EDC President Ted Clem talks to board members.
ALBANY, Ga. Unveiled Wednesday, the Albany-Dougherty Economic Development Commission's 2013 program-of-work includes up to $100,000 in funding for a special study that officials hope will allow them to more accurately target business and industry likely to relocate to Southwest Georgia.
The document is the EDC's annual action plan and will guide policy and efforts throughout the year, President Ted Clem said.
While mostly unchanged from last year's program-of-work, the 2013 version includes up to $100,000 for a business intelligence study and program that the organization hopes will allow them to more accurately target prospective businesses and industries with sectors that have already been identified as areas primed for growth in Southwest Georgia like Healthcare and food production.
"What this will help us do is, within each sector, see which companies are good candidates for expansion and relocation. So we're going to spend some time and effort and resources to try and determine maybe the top 100 companies in each of these sectors are good candidates...to focus our marketing efforts on that."
The funding will come out of the EDC's reserve fund, which currently sits at $400,000.
In addition to the business intelligence component, the 2013 program includes retail recruitment, development of regional marketing activities and renewed focus on existing industries and businesses through the EDC's Business Retention and Expansion Program or BREP.
Under the BREP program, EDC staffers visit with established businesses to find out what challenges or impediments they have for expansion and then the staffers work with local, state or federal agencies to remove those hurdles.
Included in the BREP program is the activities and jobs associated with Marine Corps Logistics Base Albany and Maintenance Center Albany. While Clem said Wednesday that local officials are receiving word from the Pentagon that the Base Realignment and Closure Committee, or BRAC, likely won't meet in the near future, EDC officials are already working on a plan to recruit industries or businesses that will soften the blow as the U.S. military begins winding down combat operations in Afghanistan.
"There's a lot of uncertainty when it comes to the military right now, but one thing we do know is that MCLB has grown tremendously over the last decade to be able handle the vehicles needing repairs in Iraq and Afghanistan," Clem said. "That will likely continue for a few more years, but what we need to do and are planning to do when MCLB Albany returns to peace-time production and staffing levels.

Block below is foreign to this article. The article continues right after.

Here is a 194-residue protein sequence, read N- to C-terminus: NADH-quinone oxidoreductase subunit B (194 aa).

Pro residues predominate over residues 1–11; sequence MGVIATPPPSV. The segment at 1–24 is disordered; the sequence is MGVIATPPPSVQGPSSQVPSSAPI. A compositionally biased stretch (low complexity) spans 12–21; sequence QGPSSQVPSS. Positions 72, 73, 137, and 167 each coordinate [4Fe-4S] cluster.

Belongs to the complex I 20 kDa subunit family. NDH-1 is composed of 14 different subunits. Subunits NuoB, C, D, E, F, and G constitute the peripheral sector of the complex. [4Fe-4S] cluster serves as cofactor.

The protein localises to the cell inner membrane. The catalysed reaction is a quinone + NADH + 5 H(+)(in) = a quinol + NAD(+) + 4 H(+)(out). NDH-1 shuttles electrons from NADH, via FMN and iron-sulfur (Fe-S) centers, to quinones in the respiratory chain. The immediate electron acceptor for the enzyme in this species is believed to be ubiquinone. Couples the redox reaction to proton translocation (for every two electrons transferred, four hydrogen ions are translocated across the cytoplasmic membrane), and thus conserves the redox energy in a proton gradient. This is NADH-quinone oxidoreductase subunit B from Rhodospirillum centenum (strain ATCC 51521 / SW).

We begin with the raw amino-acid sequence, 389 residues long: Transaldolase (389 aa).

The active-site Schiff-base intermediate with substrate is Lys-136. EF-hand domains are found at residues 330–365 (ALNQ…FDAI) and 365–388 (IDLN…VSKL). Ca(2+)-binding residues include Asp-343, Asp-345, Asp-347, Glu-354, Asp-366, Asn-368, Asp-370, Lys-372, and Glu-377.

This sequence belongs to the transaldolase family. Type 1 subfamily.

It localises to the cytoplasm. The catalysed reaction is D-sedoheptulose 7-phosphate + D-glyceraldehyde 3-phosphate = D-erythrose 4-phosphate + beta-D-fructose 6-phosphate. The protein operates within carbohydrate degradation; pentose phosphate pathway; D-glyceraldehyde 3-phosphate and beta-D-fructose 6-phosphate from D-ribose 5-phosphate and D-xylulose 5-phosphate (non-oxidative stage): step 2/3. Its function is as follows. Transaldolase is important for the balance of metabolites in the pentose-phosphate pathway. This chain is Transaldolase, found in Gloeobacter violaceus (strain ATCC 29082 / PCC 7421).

"There have been tremendous skill sets that have been built at MCLB Albany in the workforce; are there ways we can attract industries that could use that skilled labor when they're no longer needed at MCLB?" Clem said. "We want to do a better job understanding those skill sets and understanding what there might be in the form of a private business that might need those workers."
As for the EDC's budget, very little has changed from last year, Clem said. The EDC is funded through $250,000 contributions from the City of Albany, the Dougherty County Commission and the Albany Area Chamber of Commerce.
The only significant change was the shift from the EDC's reserve fund of the $100,000 for the business intelligence study and a $900 salary increase for staffers meant to help offset increasing healthcare costs.
The proposed salary increase met with some resistance from City Manager James Taylor and County Administrator Richard Crowdis -- both of whom are voting members of the EDC and both of whom have cut employee raises from their own government budgets.
"I need to take another look at it," Taylor said. "I'm going to have a hard time selling a pay increase when my people will have none and their health insurance is increasing."